Apparently, Rákosi contemplated a move against József Péter (J. Peters) as well. Péter certainly fit the profile of émigré Communists that Hungarian leaders imagined to be likely accomplices of Rajk. Moreover, he was known to be a good friend of Lautner and since his return to Hungary had often socialized with Mózes Simon. For a time in late 1949, Péter thus remained under surveillance and was denied a Party position that had been promised to him. In the end, however, he managed to escape arrest, perhaps because the KGB advised Rákosi that Péter had supervised a successful espionage operation in Washington that had greatly aided Soviet Intelligence.

The case of John Lautner was a different matter. Rákosi had met Lautner briefly during his visit to New York in 1946. But, he knew little about him, except for the negative comment Weinstock had made in his report. However, Rákosi was apparently most struck by Weinstock’s suggestion that Lautner was a friend of Sándor Cseresnyés. After his arrest in June 1949, Cseresnyés had been charged, falsely, with being a British spy. After several weeks of torture, he concluded that the only way to save his life was to capitulate and cooperate with his interrogators. In one of the many autobiographical statements that he was required to write, he apparently mentioned that he had met a number of American soldiers, including John Lautner, while they served together in the Allied Psychological Warfare Branch during World War II in Bari, Italy. In reading through the interrogation file of Cseresnyés, Rákosi noticed the mention of Lautner and apparently decided on a way that he could be introduced into the Rajk conspiracy. Having already agreed to implicate Rajk along the lines demanded by his interrogators, Cseresnyés was now induced to confirm his interrogators’ suggestion that while serving in Bari, he had been introduced to agents of Marshal Tito by John Lautner, whom he knew to be an American espionage agent.

At the public Rajk trial in September 1949, Cseresnyés testified merely that while working for the “British espionage service” in Bari in 1944, he had come into contact with Yugoslav spies, but did not mention John Lautner or the role that he allegedly played. This was a deliberate omission, for any mention of Lautner at Rajk’s trial would have thwarted Rákosi’s plan, which was to lure Lautner back to Hungary, where he, like Mózes Simon, could be arrested. Louis Weinstock had returned to the United States in August, but was summoned for a brief return visit in November, at which time Rákosi informed him that during one of his interrogations Sándor Cseresnyés had confessed that his friend John Lautner was an American intelligence agent who was involved in Rajk’s “Titoist plot.” Weinstock, like most Communists worldwide, believed that all the defendants in the Rajk trial were guilty as charged. Thus, he had no compunction about cooperating with the Hungarian leader. Upon his return to the United States in late November, he passed on Rákosi’s message to CPUSA leaders. All the American Communists thus informed; even several who had been longtime personal friends of Lautner, immediately accepted the idea that he was an enemy agent who must be sent to Hungary to receive his just punishment. Apparently, no one had any hesitation in implicitly trusting the word of the leader of Communist Hungary, even though, as one Party leader later conceded, Rákosi’s warning had been no more concrete than a “veiled reference”.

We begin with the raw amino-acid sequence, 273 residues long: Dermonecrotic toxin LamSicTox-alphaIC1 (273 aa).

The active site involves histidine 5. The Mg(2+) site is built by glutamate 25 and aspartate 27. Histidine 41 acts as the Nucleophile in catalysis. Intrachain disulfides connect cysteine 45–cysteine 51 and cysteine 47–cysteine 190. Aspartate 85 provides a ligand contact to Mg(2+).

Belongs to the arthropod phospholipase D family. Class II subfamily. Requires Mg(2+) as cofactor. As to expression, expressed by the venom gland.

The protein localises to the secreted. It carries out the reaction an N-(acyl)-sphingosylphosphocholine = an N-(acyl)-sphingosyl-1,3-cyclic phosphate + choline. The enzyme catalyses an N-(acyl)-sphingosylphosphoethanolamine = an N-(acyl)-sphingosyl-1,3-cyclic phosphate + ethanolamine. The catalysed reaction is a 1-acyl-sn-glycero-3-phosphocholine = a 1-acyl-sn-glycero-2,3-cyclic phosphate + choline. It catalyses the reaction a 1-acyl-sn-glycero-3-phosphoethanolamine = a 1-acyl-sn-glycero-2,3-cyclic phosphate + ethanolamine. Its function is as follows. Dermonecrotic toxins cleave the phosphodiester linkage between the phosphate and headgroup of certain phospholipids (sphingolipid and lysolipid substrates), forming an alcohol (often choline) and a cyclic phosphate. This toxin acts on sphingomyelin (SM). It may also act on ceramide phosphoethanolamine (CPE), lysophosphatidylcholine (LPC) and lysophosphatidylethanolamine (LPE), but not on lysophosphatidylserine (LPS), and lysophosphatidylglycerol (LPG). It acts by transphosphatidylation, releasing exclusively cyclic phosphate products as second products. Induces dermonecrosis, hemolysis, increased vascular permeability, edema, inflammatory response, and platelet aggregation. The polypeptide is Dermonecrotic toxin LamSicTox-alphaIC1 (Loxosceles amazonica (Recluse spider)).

As a loyal Communist, John Lautner had reacted just as his comrades did to Stalin’s campaign against Tito and the Rajk trial. On several occasions in 1949, Lautner gave talks to CP units about the evils of “Titoism” and the need to deal harshly with those who deviated from the Party line. When the English-language edition of the transcript of the Hungarian show trial became available, he obtained several copies and made them available to members of the National Commission. Lautner seemed firmly to believe that Rajk and his “accomplices” had truly been guilty of the crimes to which they had confessed. Nor, apparently, did the report that two of his friends, Mózes Simon and Sándor Cseresnyés, had been arrested as British spies create any doubts in his mind. Thus, when in December, Louis Weinstock suggested to Lautner that he should take a trip to Hungary and get a first-hand experience of the building of socialism there, Lautner was willing to comply, especially since, as Weinstock assured him, all his expenses were to be paid by the CPUSA and a Hungarian trade union. Other Party leaders also urged him to go, assuring him that he could be spared for such an important assignment: “Have a good time”, they told him, “have a good vacation.” However, Lautner was unable to obtain a passport, since the State Department had placed a temporary ban on travel to Hungary.